The Law Commission should be asked to look at how to fix the criminal records disclosure regime while the government is preoccupied with Brexit, a commissioner has said.

The government will have to go back to the drawing board after the Supreme Court dismissed its bid to overturn a Court of Appeal ruling that the scheme, which requires the disclosure of all spent convictions where an individual has more than one such conviction, was ‘not in accordance with the law’.

With the Lammy Review calling for a more flexible system, and the House of Commons public accounts committee’s inquiry into the disclosure and barring service, Professor David Ormerod QC, a law commissioner, told a conference on Friday that now is the right time for reform and take a more holistic approach.

Ormerod told the Youth Justice Summit, organised by the Youth Justice Legal Centre, which is part of Just for Kids Law, that the work would take the commission two to three years to do ‘but we would be independent of government, we have the experts and power to do that, and produce recommendations. The government is busy doing other things. Why not give the Law Commission this important opportunity to do that.’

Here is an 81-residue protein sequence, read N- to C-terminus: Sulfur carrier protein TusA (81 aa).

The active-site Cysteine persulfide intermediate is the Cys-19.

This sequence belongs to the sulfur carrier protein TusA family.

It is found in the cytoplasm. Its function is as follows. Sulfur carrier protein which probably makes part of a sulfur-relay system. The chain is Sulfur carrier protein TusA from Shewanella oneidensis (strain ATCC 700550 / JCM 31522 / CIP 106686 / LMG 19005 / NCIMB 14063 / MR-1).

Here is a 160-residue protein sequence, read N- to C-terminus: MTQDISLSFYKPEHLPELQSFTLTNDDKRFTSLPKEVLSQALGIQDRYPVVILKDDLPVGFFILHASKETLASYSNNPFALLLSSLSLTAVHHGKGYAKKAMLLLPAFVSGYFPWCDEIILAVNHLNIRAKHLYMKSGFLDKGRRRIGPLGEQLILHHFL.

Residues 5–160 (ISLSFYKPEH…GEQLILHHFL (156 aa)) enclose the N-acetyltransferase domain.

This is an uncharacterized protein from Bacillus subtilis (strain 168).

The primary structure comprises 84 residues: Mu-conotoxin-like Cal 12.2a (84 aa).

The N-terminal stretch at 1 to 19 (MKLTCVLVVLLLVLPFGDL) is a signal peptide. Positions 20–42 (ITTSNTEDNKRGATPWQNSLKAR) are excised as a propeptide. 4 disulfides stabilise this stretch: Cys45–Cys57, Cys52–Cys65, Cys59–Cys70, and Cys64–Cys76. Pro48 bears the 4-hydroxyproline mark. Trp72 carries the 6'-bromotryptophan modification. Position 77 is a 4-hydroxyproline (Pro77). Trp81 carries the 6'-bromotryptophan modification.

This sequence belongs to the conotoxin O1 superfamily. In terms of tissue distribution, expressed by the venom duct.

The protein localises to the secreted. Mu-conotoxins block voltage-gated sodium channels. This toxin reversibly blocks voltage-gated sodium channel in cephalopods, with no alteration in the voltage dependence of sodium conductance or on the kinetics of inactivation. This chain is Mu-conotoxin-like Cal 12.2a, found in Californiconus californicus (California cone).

The commission has previously done work on criminal records. In July 2016 the Home Office asked the commission to review the filtering system, which regulates when an individual has to disclose spent convictions and cautions.

Ormerod said: ‘Although we were asked to create a list that was accurate and workable, which we did, in doing so we were conscious that the number of cases of record checks which are relevant to youth convictions is huge.’ The commission said at the time that there was a compelling case for a wider review.

The summit also heard about Harrow Crown Court’s efforts to become a ‘best practice’ court for youths. Her Honour Judge Dafna Spiro said: ‘The idea that you treated children differently just by speaking to them very loudly as if they are stupid is changing.’

Harrow has developed a protocol entitled Harrow Crown Court: children and young people as defendants, pulling together guidance from the Criminal Procedure Rules, practice directions and sentencing guidelines. The document covers issues such as the process for pre-trial hearings, sentencing, and bail applications. If a defendant is produced via video-link and family members are in court, ‘we would try to make time for them to have five minutes with their families so they know someone is there supporting them’, Spiro said. 

Spiro was appointed the court’s youth liaison judge and she is ‘going around all the courts in London putting pressure on them to do the same’.